California’s experiment in marijuana legalization is spurring some radical thinking on the political left. Lo, high taxes and over-regulation are bad for the economy—or at least the pot economy.
Golden State voters in 2016 legalized recreational marijuana on the promise that this would reduce the black market. While marijuana remains a banned substance under federal law, nine states including Washington, Nevada, Oregon and Colorado have legalized consumption and production within their borders. Many are still struggling to draw cannabis businesses out of the shadows, none as much as California. Less than 1% of the state’s 68,150 marijuana cultivators had obtained licenses as of last month, according to a recent report by the California Growers Association. The problem turns out to be the heavy hand of the state.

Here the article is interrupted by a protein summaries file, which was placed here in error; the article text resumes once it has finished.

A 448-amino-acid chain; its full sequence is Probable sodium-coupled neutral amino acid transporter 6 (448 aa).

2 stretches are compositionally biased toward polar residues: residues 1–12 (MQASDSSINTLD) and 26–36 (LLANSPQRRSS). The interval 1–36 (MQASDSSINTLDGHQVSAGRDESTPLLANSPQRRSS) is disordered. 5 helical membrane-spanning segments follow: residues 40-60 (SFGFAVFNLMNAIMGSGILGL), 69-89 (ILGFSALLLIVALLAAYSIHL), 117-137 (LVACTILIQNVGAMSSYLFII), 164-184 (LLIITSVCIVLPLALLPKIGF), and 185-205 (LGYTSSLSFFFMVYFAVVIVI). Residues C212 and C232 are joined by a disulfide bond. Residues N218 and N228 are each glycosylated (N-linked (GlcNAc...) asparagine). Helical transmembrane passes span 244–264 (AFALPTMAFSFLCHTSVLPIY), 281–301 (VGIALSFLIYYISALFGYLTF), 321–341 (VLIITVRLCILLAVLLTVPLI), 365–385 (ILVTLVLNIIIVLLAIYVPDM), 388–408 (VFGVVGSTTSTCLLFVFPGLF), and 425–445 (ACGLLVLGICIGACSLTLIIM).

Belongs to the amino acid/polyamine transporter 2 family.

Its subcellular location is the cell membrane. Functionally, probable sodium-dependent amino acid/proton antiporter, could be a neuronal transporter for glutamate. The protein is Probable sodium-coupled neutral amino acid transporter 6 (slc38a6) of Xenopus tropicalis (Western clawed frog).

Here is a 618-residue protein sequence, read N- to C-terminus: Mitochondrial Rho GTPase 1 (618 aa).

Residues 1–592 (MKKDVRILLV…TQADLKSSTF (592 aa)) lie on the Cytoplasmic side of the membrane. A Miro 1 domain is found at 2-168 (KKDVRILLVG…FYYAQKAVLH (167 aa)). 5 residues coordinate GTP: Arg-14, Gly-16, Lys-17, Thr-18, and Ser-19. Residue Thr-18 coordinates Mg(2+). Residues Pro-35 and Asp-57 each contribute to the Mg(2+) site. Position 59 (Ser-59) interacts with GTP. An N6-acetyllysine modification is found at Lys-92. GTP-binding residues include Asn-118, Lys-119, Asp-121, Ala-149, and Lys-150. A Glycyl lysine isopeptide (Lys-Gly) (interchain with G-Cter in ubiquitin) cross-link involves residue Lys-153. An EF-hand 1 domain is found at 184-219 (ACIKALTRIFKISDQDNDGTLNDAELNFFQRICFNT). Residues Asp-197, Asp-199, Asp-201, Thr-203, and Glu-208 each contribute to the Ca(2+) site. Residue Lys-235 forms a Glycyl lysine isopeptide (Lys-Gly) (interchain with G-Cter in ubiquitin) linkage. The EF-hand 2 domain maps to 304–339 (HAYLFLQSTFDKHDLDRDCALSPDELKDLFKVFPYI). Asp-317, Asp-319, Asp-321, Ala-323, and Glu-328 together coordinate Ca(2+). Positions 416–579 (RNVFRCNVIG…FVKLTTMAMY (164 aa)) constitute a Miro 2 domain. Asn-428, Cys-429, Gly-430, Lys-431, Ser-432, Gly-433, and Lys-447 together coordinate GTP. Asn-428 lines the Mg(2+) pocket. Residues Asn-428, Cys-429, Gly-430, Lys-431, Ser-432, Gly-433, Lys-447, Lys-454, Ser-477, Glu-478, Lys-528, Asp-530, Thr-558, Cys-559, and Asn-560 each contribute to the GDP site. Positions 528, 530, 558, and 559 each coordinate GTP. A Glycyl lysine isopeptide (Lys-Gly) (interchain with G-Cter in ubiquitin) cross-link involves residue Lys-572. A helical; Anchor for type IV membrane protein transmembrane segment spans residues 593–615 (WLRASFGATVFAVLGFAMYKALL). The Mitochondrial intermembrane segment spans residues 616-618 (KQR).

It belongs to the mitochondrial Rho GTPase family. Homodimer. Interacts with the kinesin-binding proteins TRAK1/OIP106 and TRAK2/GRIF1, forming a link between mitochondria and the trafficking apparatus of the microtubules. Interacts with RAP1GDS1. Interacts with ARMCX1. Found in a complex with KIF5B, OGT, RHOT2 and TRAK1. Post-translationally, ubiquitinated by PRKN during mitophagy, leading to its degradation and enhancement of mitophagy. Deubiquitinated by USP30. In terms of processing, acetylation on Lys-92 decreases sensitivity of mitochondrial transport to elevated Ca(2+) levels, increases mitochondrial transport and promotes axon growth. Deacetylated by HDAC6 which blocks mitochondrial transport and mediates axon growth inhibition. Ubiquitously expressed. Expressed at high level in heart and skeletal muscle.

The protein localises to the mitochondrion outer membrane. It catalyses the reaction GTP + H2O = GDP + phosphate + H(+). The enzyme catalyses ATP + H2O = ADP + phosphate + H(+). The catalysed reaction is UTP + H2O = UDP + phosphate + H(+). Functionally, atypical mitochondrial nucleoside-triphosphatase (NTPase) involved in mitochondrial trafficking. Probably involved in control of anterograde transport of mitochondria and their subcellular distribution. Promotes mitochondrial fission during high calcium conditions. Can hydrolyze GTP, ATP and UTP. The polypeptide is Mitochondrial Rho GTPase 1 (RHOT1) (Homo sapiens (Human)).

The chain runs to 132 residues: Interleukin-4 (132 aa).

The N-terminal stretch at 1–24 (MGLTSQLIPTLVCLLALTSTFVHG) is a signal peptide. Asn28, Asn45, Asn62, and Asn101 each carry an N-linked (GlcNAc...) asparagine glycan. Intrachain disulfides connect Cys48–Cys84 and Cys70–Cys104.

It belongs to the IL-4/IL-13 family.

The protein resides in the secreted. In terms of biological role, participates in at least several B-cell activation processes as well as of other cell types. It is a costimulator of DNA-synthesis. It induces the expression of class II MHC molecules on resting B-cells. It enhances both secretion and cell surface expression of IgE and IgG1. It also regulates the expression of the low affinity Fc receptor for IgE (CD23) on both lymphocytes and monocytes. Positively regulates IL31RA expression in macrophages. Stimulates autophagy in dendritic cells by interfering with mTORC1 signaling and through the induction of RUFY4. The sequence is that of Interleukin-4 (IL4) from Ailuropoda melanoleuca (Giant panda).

“The incredible volume of regulation is part of the issue,” the report notes, adding that “consultants and attorneys are often a major cost for small businesses.” Pot growers also complain that the “division of responsibility” among an alphabet soup of regulators—CDFA, BCC, MCSB, Water Board, CDFW, CDTFA, OSHA—can cause confusion, and that “delayed permitting can have make-or-break impacts for businesses.”